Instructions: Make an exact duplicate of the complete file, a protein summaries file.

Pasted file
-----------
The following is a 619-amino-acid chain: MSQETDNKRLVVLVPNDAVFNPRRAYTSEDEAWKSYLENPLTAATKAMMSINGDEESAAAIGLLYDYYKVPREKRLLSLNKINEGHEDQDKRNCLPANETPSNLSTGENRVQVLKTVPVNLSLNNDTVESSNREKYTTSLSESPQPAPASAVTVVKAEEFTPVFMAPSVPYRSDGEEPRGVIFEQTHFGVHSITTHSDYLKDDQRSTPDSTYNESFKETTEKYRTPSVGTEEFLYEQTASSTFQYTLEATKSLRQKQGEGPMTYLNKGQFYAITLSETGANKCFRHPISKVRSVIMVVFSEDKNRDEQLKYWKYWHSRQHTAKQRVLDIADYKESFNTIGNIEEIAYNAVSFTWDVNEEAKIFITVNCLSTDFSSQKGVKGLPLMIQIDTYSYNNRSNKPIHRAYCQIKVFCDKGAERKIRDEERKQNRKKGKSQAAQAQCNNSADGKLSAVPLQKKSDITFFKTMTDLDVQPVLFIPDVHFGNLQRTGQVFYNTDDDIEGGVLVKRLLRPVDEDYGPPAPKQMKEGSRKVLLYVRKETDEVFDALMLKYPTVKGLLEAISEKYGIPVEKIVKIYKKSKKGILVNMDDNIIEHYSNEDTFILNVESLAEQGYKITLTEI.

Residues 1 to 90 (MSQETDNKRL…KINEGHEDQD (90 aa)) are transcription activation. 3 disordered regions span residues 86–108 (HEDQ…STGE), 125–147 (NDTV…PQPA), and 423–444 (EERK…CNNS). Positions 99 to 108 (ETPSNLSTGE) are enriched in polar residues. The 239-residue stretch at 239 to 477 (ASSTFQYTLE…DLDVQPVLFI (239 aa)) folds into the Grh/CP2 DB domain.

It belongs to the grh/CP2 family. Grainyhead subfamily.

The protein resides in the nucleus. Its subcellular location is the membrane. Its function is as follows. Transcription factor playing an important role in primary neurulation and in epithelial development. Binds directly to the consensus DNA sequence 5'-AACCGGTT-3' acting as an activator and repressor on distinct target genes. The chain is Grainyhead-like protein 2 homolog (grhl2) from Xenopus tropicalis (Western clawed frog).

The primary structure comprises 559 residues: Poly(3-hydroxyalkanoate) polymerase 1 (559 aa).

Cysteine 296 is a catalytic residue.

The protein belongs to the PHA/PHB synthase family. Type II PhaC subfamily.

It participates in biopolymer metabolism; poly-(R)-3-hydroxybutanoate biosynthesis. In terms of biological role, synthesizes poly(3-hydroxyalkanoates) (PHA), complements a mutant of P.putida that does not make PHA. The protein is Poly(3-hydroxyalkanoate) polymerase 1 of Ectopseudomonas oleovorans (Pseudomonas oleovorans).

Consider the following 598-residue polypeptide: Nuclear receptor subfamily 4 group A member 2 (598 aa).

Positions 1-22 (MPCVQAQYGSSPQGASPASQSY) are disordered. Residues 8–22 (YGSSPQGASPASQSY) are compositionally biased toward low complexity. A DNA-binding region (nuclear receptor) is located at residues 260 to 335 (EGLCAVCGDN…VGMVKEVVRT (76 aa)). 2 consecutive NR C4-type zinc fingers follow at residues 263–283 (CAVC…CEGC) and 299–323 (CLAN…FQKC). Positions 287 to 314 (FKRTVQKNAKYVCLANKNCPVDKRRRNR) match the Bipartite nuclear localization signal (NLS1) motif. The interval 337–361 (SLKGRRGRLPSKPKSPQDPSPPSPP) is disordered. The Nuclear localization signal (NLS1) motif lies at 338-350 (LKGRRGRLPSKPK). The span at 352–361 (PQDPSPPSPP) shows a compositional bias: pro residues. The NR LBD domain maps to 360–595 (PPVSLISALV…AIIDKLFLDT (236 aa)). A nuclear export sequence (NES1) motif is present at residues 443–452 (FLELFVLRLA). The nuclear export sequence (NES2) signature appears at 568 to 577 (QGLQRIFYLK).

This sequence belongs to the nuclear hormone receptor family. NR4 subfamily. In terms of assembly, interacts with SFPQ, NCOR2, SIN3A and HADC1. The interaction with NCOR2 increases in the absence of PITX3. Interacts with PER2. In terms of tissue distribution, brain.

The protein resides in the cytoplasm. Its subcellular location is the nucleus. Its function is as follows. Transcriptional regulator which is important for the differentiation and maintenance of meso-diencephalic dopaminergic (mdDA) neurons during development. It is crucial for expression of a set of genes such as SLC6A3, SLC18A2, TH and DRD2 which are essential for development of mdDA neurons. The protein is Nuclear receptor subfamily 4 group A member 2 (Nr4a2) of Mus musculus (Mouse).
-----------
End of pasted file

The following is a 619-amino-acid chain: MSQETDNKRLVVLVPNDAVFNPRRAYTSEDEAWKSYLENPLTAATKAMMSINGDEESAAAIGLLYDYYKVPREKRLLSLNKINEGHEDQDKRNCLPANETPSNLSTGENRVQVLKTVPVNLSLNNDTVESSNREKYTTSLSESPQPAPASAVTVVKAEEFTPVFMAPSVPYRSDGEEPRGVIFEQTHFGVHSITTHSDYLKDDQRSTPDSTYNESFKETTEKYRTPSVGTEEFLYEQTASSTFQYTLEATKSLRQKQGEGPMTYLNKGQFYAITLSETGANKCFRHPISKVRSVIMVVFSEDKNRDEQLKYWKYWHSRQHTAKQRVLDIADYKESFNTIGNIEEIAYNAVSFTWDVNEEAKIFITVNCLSTDFSSQKGVKGLPLMIQIDTYSYNNRSNKPIHRAYCQIKVFCDKGAERKIRDEERKQNRKKGKSQAAQAQCNNSADGKLSAVPLQKKSDITFFKTMTDLDVQPVLFIPDVHFGNLQRTGQVFYNTDDDIEGGVLVKRLLRPVDEDYGPPAPKQMKEGSRKVLLYVRKETDEVFDALMLKYPTVKGLLEAISEKYGIPVEKIVKIYKKSKKGILVNMDDNIIEHYSNEDTFILNVESLAEQGYKITLTEI.

Residues 1 to 90 (MSQETDNKRL…KINEGHEDQD (90 aa)) are transcription activation. 3 disordered regions span residues 86–108 (HEDQ…STGE), 125–147 (NDTV…PQPA), and 423–444 (EERK…CNNS). Positions 99 to 108 (ETPSNLSTGE) are enriched in polar residues. The 239-residue stretch at 239 to 477 (ASSTFQYTLE…DLDVQPVLFI (239 aa)) folds into the Grh/CP2 DB domain.

It belongs to the grh/CP2 family. Grainyhead subfamily.

The protein resides in the nucleus. Its subcellular location is the membrane. Its function is as follows. Transcription factor playing an important role in primary neurulation and in epithelial development. Binds directly to the consensus DNA sequence 5'-AACCGGTT-3' acting as an activator and repressor on distinct target genes. The chain is Grainyhead-like protein 2 homolog (grhl2) from Xenopus tropicalis (Western clawed frog).

The primary structure comprises 559 residues: Poly(3-hydroxyalkanoate) polymerase 1 (559 aa).

Cysteine 296 is a catalytic residue.

The protein belongs to the PHA/PHB synthase family. Type II PhaC subfamily.

It participates in biopolymer metabolism; poly-(R)-3-hydroxybutanoate biosynthesis. In terms of biological role, synthesizes poly(3-hydroxyalkanoates) (PHA), complements a mutant of P.putida that does not make PHA. The protein is Poly(3-hydroxyalkanoate) polymerase 1 of Ectopseudomonas oleovorans (Pseudomonas oleovorans).

Consider the following 598-residue polypeptide: Nuclear receptor subfamily 4 group A member 2 (598 aa).

Positions 1-22 (MPCVQAQYGSSPQGASPASQSY) are disordered. Residues 8–22 (YGSSPQGASPASQSY) are compositionally biased toward low complexity. A DNA-binding region (nuclear receptor) is located at residues 260 to 335 (EGLCAVCGDN…VGMVKEVVRT (76 aa)). 2 consecutive NR C4-type zinc fingers follow at residues 263–283 (CAVC…CEGC) and 299–323 (CLAN…FQKC). Positions 287 to 314 (FKRTVQKNAKYVCLANKNCPVDKRRRNR) match the Bipartite nuclear localization signal (NLS1) motif. The interval 337–361 (SLKGRRGRLPSKPKSPQDPSPPSPP) is disordered. The Nuclear localization signal (NLS1) motif lies at 338-350 (LKGRRGRLPSKPK). The span at 352–361 (PQDPSPPSPP) shows a compositional bias: pro residues. The NR LBD domain maps to 360–595 (PPVSLISALV…AIIDKLFLDT (236 aa)). A nuclear export sequence (NES1) motif is present at residues 443–452 (FLELFVLRLA). The nuclear export sequence (NES2) signature appears at 568 to 577 (QGLQRIFYLK).

This sequence belongs to the nuclear hormone receptor family. NR4 subfamily. In terms of assembly, interacts with SFPQ, NCOR2, SIN3A and HADC1. The interaction with NCOR2 increases in the absence of PITX3. Interacts with PER2. In terms of tissue distribution, brain.

The protein resides in the cytoplasm. Its subcellular location is the nucleus. Its function is as follows. Transcriptional regulator which is important for the differentiation and maintenance of meso-diencephalic dopaminergic (mdDA) neurons during development. It is crucial for expression of a set of genes such as SLC6A3, SLC18A2, TH and DRD2 which are essential for development of mdDA neurons. The protein is Nuclear receptor subfamily 4 group A member 2 (Nr4a2) of Mus musculus (Mouse).